Playing Lance Armstrong in J.J. Abrams' upcoming biopic of the disgraced athlete must be every actor's dream. Not only would it require the star to get in peak physical shape, but it's bona fide Oscar catnip material. Triumph, defeat, cancer, drugs, international scandal, Oprah interviews, borderline sociopathy, it's all there. In fact, it might be even more challenging getting into the mind of someone as complex as Armstrong than it would be getting into his spandex bike shorts... and the former would at least be a venture that might pay off.
So it's no surprise that Bradley Cooper
is trying to jump on that train (or bike, rather) as early as possible. During an interview with BBC News
, the 38-year-old actor said he'd be "interested in" playing the 41-year-old seven-time Tour de France "winner". "I remember thinking, that would be a great character, I'd love to play that character," Cooper said, adding, "I would love to do something, I think he's pretty fascinating."
Cooper noted that Matt Damon
is among the names of Hollywood listers who have been pegged to taking on the task of playing the most criticized man in sports (don't get too comfy, Tiger Woods, they'll make a movie about you someday, too). But Damon wants no part in the film, as he told MTV
back in November: "That ship sailed a while ago because of how old I was. I still think that story is remarkable and I'm sorry for what's happened, but I have to say he's done incredible things and he's given a lot of people a lot of hope, he's made a hell of an impact on a lot of lives and he raised a ton of money for cancer research. I love the guy."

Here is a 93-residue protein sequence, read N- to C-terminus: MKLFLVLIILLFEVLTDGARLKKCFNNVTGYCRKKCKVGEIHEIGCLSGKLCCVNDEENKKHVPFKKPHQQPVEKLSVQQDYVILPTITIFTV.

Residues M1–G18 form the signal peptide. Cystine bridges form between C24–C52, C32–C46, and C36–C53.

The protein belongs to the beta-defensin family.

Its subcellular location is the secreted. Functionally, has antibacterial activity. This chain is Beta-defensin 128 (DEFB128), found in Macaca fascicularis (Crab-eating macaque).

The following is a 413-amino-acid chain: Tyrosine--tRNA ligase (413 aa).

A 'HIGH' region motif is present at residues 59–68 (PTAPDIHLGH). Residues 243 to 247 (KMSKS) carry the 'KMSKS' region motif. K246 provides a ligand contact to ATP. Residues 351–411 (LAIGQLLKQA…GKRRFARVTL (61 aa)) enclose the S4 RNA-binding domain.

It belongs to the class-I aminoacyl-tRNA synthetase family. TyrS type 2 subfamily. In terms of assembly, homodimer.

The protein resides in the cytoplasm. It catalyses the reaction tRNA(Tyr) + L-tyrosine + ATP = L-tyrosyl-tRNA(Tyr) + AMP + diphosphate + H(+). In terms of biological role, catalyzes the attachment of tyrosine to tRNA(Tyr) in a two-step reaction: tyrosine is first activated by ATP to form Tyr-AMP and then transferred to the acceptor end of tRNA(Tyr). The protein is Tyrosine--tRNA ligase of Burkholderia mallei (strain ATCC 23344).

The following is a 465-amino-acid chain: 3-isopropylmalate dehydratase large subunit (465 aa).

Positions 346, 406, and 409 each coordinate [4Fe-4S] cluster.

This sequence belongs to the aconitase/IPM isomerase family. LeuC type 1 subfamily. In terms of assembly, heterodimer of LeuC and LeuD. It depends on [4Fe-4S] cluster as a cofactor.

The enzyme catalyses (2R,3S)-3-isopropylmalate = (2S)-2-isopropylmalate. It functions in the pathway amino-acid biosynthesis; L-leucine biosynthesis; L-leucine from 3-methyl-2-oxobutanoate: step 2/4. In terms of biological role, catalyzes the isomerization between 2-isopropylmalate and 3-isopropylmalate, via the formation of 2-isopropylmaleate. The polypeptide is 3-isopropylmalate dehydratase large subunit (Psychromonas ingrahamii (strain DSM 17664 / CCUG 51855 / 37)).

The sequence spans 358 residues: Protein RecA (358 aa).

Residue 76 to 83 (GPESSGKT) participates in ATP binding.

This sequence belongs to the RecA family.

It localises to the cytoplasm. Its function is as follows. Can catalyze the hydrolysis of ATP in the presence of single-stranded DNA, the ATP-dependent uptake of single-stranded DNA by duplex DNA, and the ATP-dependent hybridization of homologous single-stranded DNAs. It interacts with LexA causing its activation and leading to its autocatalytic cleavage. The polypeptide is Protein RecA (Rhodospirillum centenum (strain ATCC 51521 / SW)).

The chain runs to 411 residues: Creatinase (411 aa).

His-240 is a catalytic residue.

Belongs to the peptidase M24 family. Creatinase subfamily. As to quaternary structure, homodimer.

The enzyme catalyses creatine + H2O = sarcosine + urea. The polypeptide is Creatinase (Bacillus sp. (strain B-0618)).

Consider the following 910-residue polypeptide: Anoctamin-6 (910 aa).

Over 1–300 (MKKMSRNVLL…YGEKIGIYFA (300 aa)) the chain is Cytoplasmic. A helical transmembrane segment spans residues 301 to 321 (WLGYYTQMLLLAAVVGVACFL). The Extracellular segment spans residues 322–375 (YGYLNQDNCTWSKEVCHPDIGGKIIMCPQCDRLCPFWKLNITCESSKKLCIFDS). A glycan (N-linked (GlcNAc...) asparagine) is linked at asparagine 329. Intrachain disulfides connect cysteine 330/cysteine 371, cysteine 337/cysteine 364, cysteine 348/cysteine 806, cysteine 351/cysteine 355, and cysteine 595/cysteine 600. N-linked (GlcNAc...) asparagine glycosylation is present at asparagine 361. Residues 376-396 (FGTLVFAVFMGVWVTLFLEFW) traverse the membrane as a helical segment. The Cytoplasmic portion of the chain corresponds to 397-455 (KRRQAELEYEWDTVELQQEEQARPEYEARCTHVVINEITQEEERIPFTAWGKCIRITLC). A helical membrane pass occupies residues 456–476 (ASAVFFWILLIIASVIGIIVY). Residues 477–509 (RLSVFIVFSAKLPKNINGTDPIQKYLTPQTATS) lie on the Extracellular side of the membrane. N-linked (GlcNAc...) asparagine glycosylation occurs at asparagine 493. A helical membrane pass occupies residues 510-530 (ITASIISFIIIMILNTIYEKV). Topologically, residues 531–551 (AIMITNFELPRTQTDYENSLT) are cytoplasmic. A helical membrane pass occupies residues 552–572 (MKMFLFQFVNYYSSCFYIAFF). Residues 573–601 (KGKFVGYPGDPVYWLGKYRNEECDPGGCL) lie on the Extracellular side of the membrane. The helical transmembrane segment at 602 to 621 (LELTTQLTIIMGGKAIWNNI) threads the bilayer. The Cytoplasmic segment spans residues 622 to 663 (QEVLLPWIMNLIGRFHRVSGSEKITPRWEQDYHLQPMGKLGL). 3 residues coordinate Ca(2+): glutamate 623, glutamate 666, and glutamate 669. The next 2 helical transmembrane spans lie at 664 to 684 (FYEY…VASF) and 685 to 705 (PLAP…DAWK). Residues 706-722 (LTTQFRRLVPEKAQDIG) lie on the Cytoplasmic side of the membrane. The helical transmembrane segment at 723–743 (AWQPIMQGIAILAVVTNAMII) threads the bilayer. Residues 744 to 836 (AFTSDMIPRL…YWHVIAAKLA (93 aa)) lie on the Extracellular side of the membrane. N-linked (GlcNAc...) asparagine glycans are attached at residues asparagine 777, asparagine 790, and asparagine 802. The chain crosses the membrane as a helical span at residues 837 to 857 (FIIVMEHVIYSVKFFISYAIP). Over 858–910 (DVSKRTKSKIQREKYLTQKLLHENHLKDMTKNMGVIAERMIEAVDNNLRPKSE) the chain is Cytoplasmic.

With Damon out of the running, other top-notch actors such as Michael Fassbender, Jake Gyllenhaal, and Christian Bale have all had their names thrown into the mix. And while they'd all be stellar choices in their own right (Fassbender and Bale certainly know how to play tortured souls, while Gyllenhaal is a bicycling enthusiast) here's why the former Sexiest Man Alive is the best man for the job.
While Cooper may not be the spitting image of the person he's portraying (when has that ever stopped Hollywood before?), he's more than proven himself as a versatile actor, and the Armstrong role would most certainly run the gamut of skills needed. Onscreen he's experienced the side effects of drugs in both Limitless
and his powerful, Oscar-nominated turn in Silver Linings Playbook
; he's trained to achieve an athlete's body (The A-Team
); he's played the bad guy so well he kept getting typecast as one (Wedding Crashers
, The Hangover
, He's Just Not That Into You
); and he's even played someone whose trail of lies and deceit eventually caught up with him (The Words
But, more than anything else, Cooper has proven himself as a pretty great actor, especially with Silver Linings Playbook. For someone who seemed doomed to play the same parts as a jock lunkhead or, worse, fall victim to too much tabloid fodder for his dating life, Cooper has proven his skeptics wrong. His breakout performance — in which he balanced beautifully upon the high wire of playing someone with bipolar disorder — likely won't earn him an Oscar next month (that's pretty much Lincoln star Daniel Day-Lewis' to lose), but it doesn't mean it won't set him on the path toward even greater roles. Maybe, in the end, that will turn out to be the small silver lining of this scandal.
[Photo credits: Chris Connor/WENN; INFPhoto]
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